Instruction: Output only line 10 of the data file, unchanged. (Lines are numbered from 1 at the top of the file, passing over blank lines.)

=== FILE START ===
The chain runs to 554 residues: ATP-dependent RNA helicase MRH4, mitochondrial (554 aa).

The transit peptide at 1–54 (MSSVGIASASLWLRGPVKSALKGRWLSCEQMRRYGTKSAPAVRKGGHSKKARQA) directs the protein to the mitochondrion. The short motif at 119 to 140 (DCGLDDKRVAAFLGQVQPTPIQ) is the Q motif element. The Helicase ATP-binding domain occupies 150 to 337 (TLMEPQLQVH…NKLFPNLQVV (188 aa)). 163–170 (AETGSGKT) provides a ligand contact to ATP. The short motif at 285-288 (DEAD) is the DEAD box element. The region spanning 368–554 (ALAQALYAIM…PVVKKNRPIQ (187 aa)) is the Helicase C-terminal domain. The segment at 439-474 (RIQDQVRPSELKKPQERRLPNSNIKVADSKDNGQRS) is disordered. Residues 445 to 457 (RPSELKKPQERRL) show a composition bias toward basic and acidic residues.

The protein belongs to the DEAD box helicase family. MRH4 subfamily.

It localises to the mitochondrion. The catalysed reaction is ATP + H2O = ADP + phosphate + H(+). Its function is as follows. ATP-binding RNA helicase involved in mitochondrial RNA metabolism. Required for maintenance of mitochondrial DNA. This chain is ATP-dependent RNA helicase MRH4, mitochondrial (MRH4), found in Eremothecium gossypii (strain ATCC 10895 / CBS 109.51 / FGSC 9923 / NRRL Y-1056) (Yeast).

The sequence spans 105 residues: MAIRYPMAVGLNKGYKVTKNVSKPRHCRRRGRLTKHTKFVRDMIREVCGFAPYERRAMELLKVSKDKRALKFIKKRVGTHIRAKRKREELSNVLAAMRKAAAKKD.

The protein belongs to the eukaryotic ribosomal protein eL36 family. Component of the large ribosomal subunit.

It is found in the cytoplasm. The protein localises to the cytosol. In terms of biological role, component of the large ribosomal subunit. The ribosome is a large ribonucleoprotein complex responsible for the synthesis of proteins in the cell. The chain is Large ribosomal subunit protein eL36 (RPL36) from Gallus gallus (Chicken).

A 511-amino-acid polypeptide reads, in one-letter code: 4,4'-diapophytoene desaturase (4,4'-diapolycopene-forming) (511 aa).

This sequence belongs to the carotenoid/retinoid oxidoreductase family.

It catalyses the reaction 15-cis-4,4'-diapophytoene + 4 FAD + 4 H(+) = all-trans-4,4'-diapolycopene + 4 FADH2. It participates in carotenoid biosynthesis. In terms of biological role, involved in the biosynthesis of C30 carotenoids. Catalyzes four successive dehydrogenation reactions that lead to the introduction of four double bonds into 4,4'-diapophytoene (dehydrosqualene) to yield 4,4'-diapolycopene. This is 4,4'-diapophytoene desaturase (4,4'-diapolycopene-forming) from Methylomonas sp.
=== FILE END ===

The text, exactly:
It catalyses the reaction 15-cis-4,4'-diapophytoene + 4 FAD + 4 H(+) = all-trans-4,4'-diapolycopene + 4 FADH2. It participates in carotenoid biosynthesis. In terms of biological role, involved in the biosynthesis of C30 carotenoids. Catalyzes four successive dehydrogenation reactions that lead to the introduction of four double bonds into 4,4'-diapophytoene (dehydrosqualene) to yield 4,4'-diapolycopene. This is 4,4'-diapophytoene desaturase (4,4'-diapolycopene-forming) from Methylomonas sp.